AUGUSTA – Want to go fishing? As Mainers continue to practice “social distancing”, Commissioner Judy Camuso at Maine’s Inland Fisheries and Wildlife Department announced today that the state is waiving the requirement to have a fishing license to fish Maine’s inland waters through the end of April.
In a statement making the announcement, Maine IF & W said:
“To encourage Mainers to enjoy their outdoor resources and to support a happy, healthy Maine, Governor Mills and Commissioner Camuso are enacting the following changes effective immediately:Any person (except those whose license has been suspended or revoked) may fish without a license through April 30, 2020.This change does not apply to activities which require a commercial freshwater fishing license or permit.
All inland waters that traditionally open to open water fishing on April 1 will now be open to open water fishing effective immediately. This change does not open any body of water to ice fishing that is currently closed to ice fishing
All other tackle, length and bag limits and special regulations still apply. Click here to review the current fishing laws.”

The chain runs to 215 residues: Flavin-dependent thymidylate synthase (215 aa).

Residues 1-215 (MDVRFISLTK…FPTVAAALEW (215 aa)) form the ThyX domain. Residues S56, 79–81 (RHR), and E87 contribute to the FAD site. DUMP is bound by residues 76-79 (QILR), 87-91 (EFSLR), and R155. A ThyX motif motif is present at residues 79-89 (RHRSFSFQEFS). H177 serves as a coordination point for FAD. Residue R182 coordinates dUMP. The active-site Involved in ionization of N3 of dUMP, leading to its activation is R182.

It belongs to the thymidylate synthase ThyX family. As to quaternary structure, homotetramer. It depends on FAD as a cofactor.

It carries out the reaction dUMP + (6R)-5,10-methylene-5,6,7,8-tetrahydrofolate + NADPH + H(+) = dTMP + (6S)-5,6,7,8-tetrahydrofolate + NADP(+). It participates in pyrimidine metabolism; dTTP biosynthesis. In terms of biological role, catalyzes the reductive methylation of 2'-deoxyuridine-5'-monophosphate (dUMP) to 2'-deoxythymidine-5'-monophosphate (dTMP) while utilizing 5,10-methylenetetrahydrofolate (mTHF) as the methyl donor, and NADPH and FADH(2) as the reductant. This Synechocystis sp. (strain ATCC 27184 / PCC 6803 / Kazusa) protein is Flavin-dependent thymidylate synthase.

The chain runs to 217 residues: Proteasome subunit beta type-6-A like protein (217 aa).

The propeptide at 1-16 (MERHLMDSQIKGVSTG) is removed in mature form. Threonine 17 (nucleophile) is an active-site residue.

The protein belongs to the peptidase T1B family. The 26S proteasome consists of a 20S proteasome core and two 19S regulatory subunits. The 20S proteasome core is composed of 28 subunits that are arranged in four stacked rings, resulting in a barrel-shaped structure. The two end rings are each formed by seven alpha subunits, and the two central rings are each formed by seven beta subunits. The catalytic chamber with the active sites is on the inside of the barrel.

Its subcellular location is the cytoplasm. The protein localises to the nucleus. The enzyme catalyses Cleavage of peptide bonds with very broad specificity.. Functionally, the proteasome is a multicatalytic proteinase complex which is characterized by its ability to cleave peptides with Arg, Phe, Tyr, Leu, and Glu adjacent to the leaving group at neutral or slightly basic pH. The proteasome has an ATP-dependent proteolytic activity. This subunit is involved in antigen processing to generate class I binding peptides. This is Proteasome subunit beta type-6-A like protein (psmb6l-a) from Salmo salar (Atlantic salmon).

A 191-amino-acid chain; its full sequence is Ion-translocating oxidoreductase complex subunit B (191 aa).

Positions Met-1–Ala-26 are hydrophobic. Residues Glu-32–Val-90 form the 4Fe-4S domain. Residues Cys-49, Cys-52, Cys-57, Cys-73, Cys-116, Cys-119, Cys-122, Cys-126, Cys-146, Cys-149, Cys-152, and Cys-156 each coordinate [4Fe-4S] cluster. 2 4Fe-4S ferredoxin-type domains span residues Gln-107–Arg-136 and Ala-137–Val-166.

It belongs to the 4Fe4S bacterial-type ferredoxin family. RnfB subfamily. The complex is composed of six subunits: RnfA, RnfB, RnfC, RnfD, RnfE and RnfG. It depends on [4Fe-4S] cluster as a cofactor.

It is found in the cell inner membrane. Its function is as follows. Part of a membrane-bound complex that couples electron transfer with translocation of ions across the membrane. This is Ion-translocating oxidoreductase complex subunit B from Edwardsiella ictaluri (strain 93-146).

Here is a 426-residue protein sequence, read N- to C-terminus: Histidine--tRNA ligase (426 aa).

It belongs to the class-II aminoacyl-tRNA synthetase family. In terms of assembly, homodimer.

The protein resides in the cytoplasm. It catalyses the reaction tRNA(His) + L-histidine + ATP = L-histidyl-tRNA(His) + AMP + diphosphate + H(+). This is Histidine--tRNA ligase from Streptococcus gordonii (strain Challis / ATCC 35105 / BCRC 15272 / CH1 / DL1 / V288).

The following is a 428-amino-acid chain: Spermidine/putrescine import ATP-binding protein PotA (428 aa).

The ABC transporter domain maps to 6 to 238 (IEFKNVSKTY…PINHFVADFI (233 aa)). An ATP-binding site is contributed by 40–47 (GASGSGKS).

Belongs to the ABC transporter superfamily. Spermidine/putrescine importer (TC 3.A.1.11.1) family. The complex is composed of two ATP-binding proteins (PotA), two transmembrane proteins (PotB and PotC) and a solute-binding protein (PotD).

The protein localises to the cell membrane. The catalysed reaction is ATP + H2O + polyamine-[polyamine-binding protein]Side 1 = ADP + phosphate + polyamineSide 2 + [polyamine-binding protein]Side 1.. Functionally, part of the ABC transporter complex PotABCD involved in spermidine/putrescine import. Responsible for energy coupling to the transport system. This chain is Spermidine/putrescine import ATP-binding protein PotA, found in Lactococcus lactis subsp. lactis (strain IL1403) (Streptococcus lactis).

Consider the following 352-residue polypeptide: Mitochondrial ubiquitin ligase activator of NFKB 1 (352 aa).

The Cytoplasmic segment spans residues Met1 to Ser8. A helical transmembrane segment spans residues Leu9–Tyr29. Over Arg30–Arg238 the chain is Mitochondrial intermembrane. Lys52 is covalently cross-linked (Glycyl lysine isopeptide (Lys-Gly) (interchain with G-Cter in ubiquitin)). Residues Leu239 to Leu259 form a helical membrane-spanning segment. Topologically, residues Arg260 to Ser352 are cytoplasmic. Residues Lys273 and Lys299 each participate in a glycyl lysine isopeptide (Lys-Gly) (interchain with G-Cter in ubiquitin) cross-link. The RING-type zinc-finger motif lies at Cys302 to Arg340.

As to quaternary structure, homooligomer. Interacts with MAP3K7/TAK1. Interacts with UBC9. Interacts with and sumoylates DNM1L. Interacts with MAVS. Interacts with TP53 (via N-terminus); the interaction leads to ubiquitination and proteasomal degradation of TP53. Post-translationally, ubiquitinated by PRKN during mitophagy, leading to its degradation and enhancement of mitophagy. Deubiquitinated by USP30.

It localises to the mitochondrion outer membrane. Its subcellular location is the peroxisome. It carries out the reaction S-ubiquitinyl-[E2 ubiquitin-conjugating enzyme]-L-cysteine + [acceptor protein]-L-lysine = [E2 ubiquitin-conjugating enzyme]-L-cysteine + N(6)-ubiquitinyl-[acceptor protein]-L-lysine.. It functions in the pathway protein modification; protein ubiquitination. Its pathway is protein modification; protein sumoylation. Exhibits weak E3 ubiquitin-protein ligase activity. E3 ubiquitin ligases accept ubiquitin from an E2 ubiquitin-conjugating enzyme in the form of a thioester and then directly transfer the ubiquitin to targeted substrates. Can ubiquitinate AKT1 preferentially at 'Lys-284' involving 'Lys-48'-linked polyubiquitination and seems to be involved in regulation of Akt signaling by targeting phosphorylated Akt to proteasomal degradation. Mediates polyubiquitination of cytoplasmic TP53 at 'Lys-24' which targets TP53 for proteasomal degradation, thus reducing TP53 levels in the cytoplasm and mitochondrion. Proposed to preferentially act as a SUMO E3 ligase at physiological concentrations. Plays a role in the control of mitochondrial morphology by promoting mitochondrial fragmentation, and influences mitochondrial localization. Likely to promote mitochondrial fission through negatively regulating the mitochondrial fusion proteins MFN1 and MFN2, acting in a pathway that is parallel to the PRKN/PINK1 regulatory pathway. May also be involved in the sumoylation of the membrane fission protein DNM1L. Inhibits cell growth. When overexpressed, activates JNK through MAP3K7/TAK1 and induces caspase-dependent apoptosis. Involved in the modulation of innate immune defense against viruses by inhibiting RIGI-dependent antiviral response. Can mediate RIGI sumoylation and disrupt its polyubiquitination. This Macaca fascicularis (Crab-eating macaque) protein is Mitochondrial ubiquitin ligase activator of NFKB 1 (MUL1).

The department also issued important safety guidelines as many of Maine’s waterways are still extremely cold or ice covered.
IMPORTANT SAFETY REMINDERS
“Remember, Maine’s inland waters are very cold this time of year. It is recommended that paddlers wear dry suits when water temps are less than 50 degrees Fahrenheit, or wet suit when temps are between 50 and 60 degrees.
sure to wear a lifejacket on or near the water this time of year.
Statistics show that most people who unexpected fall from a watercraft
without a lifejacket will die. If you think you have enough time to get
to your life jacket before a crash or incident, think again.
If you are going to be heading out onto frozen waterbodies please continue to use extreme caution. Accessing lakes and ponds should be avoided unless you can be certain of ice conditions by checking ice thickness.
Before stepping out, use a chisel or auger to test ice thickness in several places. Remember that ice seldom freezes uniformly and conditions are always changing and can vary from one location to the next. Ice that forms over flowing water and currents, especially near streams, bridges and culverts, can be particularly dangerous.”